Think twice before drafting real estate into GST

At a time when it is being widely debated whether the Indian economy is rising or falling comes the good news that India has risen 30 ranks — from 130 last year to 100 now — on the World Bank’s ‘ease of doing business’ scale, helped by a slew of reforms in taxation, licensing, investor protection and bankruptcy resolution. It is apparent that the World Bank has given a thumbs-up to the introduction of GST in India despite the fact that there have been many complaints at the ground level on the manner in which it has been implemented.

The problems in GST are well-known and have been widely reported. Too many rates of tax, a large number of notifications and circulars, an extremely moody portal, artificial restrictions on credit and lack of clarity on some of the GST forms top the list of issues. It is ironic that four months after the introduction of GST, extension of time is being provided to file forms, due to which taxpayers are still not able to file the trilogy of forms in a single month to enable matching of invoices and seamlessly avail credit. Some stability is expected only from April next year.

There is, thus, a clear disconnect between the government’s intentions behind GST and how it has been implemented on the ground till date. While there is no doubt that a reform as disruptive as GST is no easy task for our country, it is clear that the government did not prepare itself adequately to address this disconnect. Although GST retains many features of the taxes it replaced, most of the implementation issues can be traced to what is new in GST — areas such as matching of invoices, filing of transition returns and setting off of credit.

While these areas are new, the people implementing them are, for the most part, the same ones that implemented the old taxes, and these are people who are used to imposing unnecessary conditions just because the statute uses the words “subject to such conditions and restrictions as may be imposed.” This is clear from the wording of many notifications that have retained the flavour of the old notifications — loosely worded and which can be interpreted differently by different people.

The GST Council should take upon itself the immediate task of setting up a panel to issue notifications and circulars that are clear, easy to understand, and meet the test of quality, rather than quantity. If this is not done, one can only expect a large number of notifications and circulars that will soon lead to litigation.

When the implementation of the law is in such an uncertain phase, the government needs to think twice about bringing in the real estate industry under GST. In a talk at Harvard University, Finance Minister Arun Jaitley said that the one sector in India where the maximum amount of cash generation and tax evasion takes place is the real estate industry, which is outside the GST. He went on to say that bringing real estate under the ambit of GST would result in consumers paying one final tax on the property. The latter may be only partially true since stamp duties levied by the states have not been subsumed into GST.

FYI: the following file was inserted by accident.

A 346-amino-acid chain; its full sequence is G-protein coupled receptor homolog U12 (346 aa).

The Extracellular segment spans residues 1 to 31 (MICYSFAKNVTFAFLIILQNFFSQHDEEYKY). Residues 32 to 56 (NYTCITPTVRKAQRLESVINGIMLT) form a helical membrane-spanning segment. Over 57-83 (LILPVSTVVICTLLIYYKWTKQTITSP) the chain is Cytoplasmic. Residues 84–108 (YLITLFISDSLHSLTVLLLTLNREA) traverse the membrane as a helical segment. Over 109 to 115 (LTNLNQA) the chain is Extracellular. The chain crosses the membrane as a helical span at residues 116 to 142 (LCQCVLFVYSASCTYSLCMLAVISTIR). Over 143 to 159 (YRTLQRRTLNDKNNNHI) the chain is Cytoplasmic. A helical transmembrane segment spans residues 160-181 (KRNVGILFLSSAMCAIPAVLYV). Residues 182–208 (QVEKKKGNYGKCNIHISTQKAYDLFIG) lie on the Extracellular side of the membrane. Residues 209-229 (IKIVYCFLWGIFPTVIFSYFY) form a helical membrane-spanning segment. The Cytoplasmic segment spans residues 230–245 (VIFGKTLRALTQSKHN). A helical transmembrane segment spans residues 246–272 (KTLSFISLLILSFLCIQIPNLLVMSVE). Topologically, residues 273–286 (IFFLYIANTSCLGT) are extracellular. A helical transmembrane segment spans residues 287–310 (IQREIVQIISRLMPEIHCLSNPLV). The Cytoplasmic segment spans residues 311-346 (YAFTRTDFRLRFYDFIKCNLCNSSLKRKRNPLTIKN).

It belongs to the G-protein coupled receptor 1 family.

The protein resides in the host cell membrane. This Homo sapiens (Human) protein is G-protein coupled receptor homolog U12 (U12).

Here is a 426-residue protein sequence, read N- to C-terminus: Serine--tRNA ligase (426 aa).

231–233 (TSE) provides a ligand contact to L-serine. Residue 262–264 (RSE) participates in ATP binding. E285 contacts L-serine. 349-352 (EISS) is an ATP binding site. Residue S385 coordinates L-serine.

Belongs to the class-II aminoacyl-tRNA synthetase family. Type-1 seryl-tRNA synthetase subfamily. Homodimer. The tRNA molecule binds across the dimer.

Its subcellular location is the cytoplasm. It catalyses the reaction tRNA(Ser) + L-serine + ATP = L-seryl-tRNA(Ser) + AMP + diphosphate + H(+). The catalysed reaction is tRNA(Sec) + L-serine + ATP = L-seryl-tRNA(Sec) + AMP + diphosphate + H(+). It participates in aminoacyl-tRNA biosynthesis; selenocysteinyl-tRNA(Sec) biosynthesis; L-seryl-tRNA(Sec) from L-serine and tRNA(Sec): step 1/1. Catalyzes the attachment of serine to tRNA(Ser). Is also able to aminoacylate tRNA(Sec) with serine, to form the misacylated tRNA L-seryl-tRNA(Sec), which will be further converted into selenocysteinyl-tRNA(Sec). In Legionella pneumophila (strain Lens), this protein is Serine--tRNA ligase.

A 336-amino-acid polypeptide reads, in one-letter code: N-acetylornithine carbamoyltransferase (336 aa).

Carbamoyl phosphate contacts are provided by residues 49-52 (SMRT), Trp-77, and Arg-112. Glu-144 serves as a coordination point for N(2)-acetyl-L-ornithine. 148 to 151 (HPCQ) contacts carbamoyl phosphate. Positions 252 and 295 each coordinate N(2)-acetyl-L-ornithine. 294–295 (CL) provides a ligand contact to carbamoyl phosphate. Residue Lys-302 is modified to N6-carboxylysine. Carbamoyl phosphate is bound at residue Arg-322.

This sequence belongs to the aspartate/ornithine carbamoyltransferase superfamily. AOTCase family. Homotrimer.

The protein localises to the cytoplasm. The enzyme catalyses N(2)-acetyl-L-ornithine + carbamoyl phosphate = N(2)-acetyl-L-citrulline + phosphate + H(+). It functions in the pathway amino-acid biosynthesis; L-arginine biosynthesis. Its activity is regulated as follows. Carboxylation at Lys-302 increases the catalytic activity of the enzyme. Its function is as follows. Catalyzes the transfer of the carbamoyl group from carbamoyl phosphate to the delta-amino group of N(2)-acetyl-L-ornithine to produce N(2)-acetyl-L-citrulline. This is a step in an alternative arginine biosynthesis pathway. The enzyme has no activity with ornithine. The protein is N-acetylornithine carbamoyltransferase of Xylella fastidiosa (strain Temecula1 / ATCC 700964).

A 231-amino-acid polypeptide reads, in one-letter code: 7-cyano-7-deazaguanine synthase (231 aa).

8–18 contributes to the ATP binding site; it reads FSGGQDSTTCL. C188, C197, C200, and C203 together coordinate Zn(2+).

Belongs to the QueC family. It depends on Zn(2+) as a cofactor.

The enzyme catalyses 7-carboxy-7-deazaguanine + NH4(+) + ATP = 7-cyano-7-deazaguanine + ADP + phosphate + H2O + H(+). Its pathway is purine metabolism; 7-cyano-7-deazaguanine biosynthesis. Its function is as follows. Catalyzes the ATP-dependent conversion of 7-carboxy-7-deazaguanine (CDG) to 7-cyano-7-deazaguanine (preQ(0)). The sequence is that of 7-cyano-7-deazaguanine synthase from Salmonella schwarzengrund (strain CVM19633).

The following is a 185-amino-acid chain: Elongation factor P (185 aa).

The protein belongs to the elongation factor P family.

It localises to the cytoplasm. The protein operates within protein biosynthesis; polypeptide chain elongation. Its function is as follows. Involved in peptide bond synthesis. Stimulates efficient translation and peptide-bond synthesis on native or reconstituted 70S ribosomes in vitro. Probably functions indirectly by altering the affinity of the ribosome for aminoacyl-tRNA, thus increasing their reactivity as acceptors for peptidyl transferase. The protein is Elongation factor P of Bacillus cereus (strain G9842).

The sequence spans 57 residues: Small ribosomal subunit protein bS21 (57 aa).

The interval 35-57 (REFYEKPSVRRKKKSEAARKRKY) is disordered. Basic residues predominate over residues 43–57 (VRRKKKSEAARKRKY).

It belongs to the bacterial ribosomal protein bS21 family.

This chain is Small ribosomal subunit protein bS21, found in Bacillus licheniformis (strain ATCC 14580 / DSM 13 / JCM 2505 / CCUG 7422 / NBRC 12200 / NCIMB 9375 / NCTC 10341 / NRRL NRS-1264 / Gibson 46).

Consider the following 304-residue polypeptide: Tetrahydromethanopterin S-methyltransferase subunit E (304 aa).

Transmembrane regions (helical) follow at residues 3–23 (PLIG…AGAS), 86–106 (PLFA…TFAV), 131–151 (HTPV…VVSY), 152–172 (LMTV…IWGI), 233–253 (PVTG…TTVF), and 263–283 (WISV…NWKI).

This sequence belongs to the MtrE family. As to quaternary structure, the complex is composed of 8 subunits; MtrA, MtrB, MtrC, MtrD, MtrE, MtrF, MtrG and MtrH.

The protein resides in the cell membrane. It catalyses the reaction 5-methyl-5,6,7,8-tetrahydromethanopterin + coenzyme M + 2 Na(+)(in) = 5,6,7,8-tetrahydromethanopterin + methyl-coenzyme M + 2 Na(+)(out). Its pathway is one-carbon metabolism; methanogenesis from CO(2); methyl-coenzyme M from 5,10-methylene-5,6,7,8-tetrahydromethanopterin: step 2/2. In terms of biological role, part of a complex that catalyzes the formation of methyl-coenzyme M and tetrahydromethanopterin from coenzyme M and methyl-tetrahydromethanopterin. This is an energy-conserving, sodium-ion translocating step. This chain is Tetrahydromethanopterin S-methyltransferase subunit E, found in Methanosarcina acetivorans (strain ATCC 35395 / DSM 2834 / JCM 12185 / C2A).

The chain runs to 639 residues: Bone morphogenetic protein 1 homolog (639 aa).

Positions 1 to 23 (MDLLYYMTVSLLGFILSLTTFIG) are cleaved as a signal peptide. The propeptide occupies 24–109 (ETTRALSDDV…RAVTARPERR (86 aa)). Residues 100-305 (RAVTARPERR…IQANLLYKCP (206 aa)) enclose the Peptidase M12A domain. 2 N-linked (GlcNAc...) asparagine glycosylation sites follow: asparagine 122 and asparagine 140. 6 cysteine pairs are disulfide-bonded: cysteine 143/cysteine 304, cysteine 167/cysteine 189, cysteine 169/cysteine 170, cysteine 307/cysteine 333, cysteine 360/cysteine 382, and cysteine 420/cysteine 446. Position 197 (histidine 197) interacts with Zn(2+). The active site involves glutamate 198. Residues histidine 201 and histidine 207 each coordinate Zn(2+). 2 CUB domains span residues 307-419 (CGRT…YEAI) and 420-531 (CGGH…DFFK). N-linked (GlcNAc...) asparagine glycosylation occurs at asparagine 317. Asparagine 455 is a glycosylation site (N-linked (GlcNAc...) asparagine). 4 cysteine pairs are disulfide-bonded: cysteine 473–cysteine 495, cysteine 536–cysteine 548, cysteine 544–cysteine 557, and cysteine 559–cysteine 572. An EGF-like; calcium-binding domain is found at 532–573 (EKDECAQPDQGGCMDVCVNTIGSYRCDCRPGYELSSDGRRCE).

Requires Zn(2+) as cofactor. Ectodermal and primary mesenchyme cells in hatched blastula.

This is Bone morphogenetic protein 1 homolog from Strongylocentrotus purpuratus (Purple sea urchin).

Uneasy relationship

Tax departments and the real estate industry have always had an uneasy relationship. Tax departments feel that most players in the industry enter into extremely complicated transactions with the sole intention of avoiding or minimising tax payments, while the industry thinks the tax department needs to understand how joint development agreements and revenue sharing agreements work.

Under the GST law as it exists at present, pre-sale activities such as composite works contracts and construction of complexes and the like are taxed at 18% and 12% respectively. What would be discussed in the November 9 meeting would be the levying of tax on the sale of real estate properties. At present, the combined effect of VAT, service tax, stamp duty and registration charges results in a net tax impact ranging between 11% and 15% of the price of the property depending on the state where it is located.

Since prices in the real estate sector are not uniform, it would be almost impossible to have a single GST rate for all real estate transactions. Going by trends in the short history of GST, one can expect low-cost housing to get into the 5% bracket, reasonable housing to be in the 18% bracket and luxury housing to be in the 28% bracket, perhaps with an additional cess.

The prices of properties could decide which segment they get bracketed in. However, if the impact of GST has to be passed on to buyers, it is critical that the blockage of credit on works contract service that is prevalent right now for properties to be leased is removed. It is also necessary that no new restrictions are imposed on availing credit.

The real estate industry would be worried if they feel that the sole purpose of bringing the industry under GST is to curb tax evasion. If that’s the sole intent, it will influence the drafting of the finer details of the law, and one can expect needless restrictions and conditions that could vitiate the purpose of the exercise.

While the decision to initiate a discussion on bringing the real estate industry under GST is welcome, the fine print in the law needs to be thought through in minute detail. Considering the amount of work the government has to do to bring in some stability to the GST regime, the last thing they would want is to have to decipher transfer and revenue sharing agreements that are even more complicated than they are now.

(The writer is a Bengaluru-based tax expert)

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